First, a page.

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Friday, December 9, 2011



O ye of little sanity
I liken this film to Mary Bronstein's psychological comedy Yeast (2008). Note, Alyce is nowhere near comedic (okay, well... parts of it are funny). Alyce, directed by Jay Lee, depicts the psychology behind the psychological breakdown of a psychopath. You won't find it in a theater near you anytime soon, nor will you be able to find it on DVD shelves in the near future. But you will hear about it, through word of mouth, and it will birth a star of Jane Dornfeld. You'll hear its name whispered in festival circuits, and you'll see a trailer next year and say to yourself "Oh, wait - I know that from somewhere." And then it will be a hit. 

Much like Yeast, SXSW, and the inimitable Greta Gerwig.

Beyond the stretched Yeast comparison, the obvious (and by obvious I mean 'if you don't see it without even looking, you're an idiot) comparison is to Through the Looking Glass and Alice in Wonderland. How so? Well, let's take a look at the basic plots for both - 

Alice in Wonderland (not that awful Tim Burton movie) - a young woman suffers an emotional outburst and is thrown down a 'rabbit hole', meeting colorful characters, overcoming her fears and unique problems along the way. 

Alyce - a young woman 'accidentally' murders her best friend during a fit of clarity, and while trying to deal with the guilt and discover who she's become in the midst of her self-inflicted tragedy, meeting colorful characters, overcoming her guilt and fear, and discovering that the path of reckless sex and drugs has only brought her further down to Hell and out of the 'rabbit hole' she was intended for.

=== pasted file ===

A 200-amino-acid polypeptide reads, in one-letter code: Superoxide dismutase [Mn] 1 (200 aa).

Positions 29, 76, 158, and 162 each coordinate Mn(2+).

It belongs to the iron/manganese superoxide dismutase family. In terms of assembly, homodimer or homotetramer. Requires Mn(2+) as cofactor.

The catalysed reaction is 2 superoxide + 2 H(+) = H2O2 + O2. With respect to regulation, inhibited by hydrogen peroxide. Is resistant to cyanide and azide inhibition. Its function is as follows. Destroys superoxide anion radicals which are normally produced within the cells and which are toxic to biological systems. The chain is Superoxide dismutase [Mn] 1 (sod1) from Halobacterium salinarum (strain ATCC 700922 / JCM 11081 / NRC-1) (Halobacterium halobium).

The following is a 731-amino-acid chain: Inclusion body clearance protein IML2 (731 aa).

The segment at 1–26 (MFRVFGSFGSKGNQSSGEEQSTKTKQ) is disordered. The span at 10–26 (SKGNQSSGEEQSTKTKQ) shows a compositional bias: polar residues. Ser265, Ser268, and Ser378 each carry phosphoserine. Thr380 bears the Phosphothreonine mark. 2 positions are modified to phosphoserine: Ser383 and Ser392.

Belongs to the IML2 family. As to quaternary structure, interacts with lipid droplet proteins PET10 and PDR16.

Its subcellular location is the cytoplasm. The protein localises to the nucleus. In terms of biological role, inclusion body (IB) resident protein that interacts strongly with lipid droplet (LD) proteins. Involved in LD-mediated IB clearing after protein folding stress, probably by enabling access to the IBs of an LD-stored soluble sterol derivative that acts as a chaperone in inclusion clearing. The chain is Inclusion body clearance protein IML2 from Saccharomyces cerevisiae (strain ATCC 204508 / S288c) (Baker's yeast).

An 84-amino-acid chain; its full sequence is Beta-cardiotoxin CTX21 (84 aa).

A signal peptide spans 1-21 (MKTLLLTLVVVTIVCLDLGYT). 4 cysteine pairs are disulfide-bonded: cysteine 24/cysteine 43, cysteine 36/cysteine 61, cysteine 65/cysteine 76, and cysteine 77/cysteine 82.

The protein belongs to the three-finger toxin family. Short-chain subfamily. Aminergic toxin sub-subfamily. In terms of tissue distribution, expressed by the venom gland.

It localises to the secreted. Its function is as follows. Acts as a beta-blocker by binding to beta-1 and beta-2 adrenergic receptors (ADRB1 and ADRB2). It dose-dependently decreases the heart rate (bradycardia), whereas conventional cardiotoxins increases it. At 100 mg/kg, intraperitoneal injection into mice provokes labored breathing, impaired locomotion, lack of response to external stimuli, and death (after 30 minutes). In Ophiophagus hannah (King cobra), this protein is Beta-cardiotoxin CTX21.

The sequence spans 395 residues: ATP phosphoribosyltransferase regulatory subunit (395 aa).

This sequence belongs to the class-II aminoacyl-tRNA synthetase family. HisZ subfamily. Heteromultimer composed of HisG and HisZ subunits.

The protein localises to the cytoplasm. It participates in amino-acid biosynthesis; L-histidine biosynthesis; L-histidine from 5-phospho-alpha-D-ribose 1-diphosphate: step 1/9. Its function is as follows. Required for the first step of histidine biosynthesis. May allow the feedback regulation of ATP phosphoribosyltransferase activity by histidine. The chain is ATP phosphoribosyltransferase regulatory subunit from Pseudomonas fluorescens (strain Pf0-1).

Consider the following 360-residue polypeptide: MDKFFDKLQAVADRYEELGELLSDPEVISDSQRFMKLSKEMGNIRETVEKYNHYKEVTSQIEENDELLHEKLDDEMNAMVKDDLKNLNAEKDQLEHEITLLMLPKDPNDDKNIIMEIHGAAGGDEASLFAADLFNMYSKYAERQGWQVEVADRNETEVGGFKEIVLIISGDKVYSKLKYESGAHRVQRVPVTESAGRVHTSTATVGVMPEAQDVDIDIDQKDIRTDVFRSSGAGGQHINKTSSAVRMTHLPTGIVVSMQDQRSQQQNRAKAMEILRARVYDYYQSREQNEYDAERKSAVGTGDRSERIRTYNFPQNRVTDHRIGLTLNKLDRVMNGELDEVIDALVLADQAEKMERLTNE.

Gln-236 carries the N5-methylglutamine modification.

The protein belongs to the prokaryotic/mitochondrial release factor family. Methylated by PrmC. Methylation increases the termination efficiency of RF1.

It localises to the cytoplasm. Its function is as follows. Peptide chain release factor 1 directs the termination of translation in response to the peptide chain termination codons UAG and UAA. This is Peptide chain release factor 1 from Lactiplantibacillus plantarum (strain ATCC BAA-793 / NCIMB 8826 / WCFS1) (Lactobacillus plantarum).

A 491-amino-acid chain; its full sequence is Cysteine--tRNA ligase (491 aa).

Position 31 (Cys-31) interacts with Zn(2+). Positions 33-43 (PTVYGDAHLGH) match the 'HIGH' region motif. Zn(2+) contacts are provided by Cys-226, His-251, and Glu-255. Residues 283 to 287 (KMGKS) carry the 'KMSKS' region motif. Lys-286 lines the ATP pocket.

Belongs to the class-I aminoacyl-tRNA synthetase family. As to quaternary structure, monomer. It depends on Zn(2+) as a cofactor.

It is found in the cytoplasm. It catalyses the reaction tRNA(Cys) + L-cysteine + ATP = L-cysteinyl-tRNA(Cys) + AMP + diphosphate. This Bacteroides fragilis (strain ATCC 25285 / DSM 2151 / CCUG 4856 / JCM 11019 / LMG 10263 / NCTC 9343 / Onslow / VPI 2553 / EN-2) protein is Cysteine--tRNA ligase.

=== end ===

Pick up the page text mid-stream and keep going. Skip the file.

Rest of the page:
Alyce (played with incredible skill by Jade Dornfeld) after a night of ironic celebration, accidentally (or...) shoves her best friend Carroll (get it?) off of the roof of their apartment building. She's overcome with grief. The above plot description states the exact premise of the film - Alyce, dealing with what she's done, realizes her psychopathy and turns to rough and anonymous sex, drugs and drug dealers, and mind-numbing violence to solve her problems. Eventually, she solves her problems, proving that Grindhouse cinema is nowhere close to dead, and revenge films - when done properly - are nothing short of pure art. 

This isn't so much a review as it is a plea for awareness. So, as a film critic, I'm going to break a critical rule, just as I did in 2008 when Yeast premiered on the festival circuit. Without condoning pirating in anyway, I'm telling anyone who has a love for perfect performances, for horror movies that push the limits of conventional pop-art, for films that take Jungian archetypes and traditional storytelling and flip them upside down... seek this film out.